Loma Linda University School of Public Health will offer a PhD degree in nutrition with an advanced research focus on plant-based nutrition, making it the only doctoral program in nutrition in Southern California.

The new degree program, which will feature a research-based curriculum, will start this fall. Prospective students are encouraged to apply for admission early by following instructions here.

Sujatha Rajaram, PhD, associate professor and program director, says the school hosts the largest research cohort of healthy vegetarians in the world: the Adventist Health Studies. The studies date back to the 1960s and contain information on more than 96,000 subjects from the United States and Canada. “There are plenty of research opportunities,” Rajaram said, adding that multiple human intervention studies (clinical trials) on plant foods and health outcomes are underway at the school at any given time.

The school is recognized as an international leader in establishing and disseminating the benefits of plant-based nutrition — not only for the individual, but also for the health of populations and the planet.

The school has hosted the International Congress on Vegetarian Nutrition for the last 35 years. Also, the school is part of a health sciences university that includes seven other schools and provides numerous opportunities for cross-disciplinary research collaboration.

The PhD degree will supplant the DrPH in nutrition the school has offered in the past. Rajaram said the school used to offer DrPH degrees in five disciplines, one of which was nutrition. Now, however, the nutrition degree will be a PhD.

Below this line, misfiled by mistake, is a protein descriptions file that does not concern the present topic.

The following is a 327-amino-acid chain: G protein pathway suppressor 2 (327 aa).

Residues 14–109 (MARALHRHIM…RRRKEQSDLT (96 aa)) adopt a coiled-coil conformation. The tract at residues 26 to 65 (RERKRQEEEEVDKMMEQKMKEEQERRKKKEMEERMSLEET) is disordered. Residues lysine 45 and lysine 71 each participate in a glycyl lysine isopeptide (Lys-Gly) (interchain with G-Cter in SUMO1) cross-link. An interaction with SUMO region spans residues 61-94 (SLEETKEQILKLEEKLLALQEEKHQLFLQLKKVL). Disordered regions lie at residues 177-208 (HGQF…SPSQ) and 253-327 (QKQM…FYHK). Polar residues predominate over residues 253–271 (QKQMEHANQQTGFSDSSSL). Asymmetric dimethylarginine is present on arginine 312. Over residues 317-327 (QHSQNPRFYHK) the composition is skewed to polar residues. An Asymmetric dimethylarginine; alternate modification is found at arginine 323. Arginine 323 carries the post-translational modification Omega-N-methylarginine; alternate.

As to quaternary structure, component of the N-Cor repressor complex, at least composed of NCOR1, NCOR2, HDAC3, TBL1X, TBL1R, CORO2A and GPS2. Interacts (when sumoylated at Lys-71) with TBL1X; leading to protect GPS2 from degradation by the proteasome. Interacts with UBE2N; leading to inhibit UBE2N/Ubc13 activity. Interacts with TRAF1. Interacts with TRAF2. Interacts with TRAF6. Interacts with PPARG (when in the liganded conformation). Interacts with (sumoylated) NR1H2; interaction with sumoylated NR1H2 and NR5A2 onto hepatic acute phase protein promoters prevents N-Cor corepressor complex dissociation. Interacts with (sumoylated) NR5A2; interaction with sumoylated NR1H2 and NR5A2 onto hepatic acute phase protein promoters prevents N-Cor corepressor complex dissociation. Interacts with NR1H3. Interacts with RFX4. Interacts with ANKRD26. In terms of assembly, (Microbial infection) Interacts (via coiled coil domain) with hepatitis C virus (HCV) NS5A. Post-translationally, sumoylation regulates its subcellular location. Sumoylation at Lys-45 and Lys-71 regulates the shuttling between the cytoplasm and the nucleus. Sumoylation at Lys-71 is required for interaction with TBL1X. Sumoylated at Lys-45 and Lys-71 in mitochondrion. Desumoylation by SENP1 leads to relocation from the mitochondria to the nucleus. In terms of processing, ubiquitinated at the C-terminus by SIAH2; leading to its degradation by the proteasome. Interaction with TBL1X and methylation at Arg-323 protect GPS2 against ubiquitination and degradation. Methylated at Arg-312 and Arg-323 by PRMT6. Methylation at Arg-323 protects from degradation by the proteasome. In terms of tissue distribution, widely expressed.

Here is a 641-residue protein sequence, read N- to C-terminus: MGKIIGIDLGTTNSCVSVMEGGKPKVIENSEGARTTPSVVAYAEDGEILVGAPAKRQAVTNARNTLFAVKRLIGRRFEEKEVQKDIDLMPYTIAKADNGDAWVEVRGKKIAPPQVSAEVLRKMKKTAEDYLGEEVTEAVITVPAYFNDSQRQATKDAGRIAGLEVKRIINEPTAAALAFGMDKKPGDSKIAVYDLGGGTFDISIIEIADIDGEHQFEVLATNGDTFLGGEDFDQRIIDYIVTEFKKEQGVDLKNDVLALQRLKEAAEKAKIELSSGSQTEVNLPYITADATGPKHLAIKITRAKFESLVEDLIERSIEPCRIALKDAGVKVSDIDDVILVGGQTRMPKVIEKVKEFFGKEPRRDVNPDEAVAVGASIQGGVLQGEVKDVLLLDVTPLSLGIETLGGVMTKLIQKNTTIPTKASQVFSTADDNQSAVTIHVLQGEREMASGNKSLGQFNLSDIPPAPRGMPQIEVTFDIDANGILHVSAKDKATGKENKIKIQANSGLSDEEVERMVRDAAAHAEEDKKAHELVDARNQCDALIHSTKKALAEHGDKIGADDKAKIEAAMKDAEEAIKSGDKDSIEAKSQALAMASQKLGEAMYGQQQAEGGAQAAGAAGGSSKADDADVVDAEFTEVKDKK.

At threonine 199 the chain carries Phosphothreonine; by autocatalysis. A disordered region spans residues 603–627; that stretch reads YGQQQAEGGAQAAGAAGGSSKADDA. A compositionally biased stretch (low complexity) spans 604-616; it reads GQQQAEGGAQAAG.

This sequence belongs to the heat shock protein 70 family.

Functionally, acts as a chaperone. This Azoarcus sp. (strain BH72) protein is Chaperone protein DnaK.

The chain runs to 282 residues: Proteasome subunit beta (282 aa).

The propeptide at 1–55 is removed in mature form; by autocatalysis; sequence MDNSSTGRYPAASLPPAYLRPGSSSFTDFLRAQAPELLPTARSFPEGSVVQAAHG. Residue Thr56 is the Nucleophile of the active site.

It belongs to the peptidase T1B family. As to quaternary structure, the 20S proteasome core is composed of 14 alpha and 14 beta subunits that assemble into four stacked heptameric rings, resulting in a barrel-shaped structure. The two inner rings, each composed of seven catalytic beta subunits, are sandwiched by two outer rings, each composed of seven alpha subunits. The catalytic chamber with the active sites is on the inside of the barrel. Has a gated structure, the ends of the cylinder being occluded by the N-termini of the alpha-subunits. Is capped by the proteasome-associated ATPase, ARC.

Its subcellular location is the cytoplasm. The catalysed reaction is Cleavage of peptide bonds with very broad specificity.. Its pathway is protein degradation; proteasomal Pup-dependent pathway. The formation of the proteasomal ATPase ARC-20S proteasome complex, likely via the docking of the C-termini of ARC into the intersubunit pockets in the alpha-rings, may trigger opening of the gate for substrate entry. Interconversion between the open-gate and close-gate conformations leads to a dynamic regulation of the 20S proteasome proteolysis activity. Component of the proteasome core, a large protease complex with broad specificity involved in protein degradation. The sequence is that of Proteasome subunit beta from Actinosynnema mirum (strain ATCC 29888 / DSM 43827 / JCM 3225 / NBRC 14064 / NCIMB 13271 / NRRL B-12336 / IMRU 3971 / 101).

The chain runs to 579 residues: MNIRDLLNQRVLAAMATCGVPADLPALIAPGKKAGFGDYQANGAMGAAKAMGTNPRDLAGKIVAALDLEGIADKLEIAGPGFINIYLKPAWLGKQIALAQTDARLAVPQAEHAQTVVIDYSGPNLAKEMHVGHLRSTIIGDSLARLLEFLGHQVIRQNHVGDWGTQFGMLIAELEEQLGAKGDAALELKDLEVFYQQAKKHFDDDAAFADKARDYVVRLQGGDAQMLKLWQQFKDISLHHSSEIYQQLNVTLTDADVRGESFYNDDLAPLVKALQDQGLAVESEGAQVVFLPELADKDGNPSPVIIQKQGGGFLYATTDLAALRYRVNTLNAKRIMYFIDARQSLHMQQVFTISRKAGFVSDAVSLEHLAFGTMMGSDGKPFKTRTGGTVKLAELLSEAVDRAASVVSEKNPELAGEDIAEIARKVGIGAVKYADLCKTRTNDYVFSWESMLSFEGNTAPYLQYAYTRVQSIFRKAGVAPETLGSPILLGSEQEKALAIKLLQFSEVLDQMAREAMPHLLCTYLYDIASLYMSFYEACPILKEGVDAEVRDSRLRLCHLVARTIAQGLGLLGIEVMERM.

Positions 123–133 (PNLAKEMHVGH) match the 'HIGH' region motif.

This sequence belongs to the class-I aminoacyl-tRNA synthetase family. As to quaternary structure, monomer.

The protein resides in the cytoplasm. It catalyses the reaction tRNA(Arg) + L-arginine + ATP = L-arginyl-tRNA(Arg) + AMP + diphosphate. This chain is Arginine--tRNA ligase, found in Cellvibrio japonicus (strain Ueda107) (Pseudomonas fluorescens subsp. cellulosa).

The school will continue to offer DrPH degrees in health education, preventive care, and health policy and leadership, as well as a PhD in epidemiology. She added that all DrPH programs have been revamped to meet the 2016 competency requirements of the Council on Education for Public Health. “The refocused curriculum and degree offering are part of the school’s new strategic direction,” Rajaram said, adding that they also align with accreditation requirements of the Council on Education for Public Health.

Rajaram noted that one major difference between the new PhD degree and the previous DrPH in nutrition is the number of units required to complete them. Under the new PhD degree program, students will only need to complete 72 units while the DrPH required 99. The culminating activity for the PhD program will be a research dissertation. Students will also be required to submit their research papers for peer-reviewed journal publication.

Additional information about the new PhD in nutrition is available here or by contacting Rajaram directly at srajaram@llu.edu.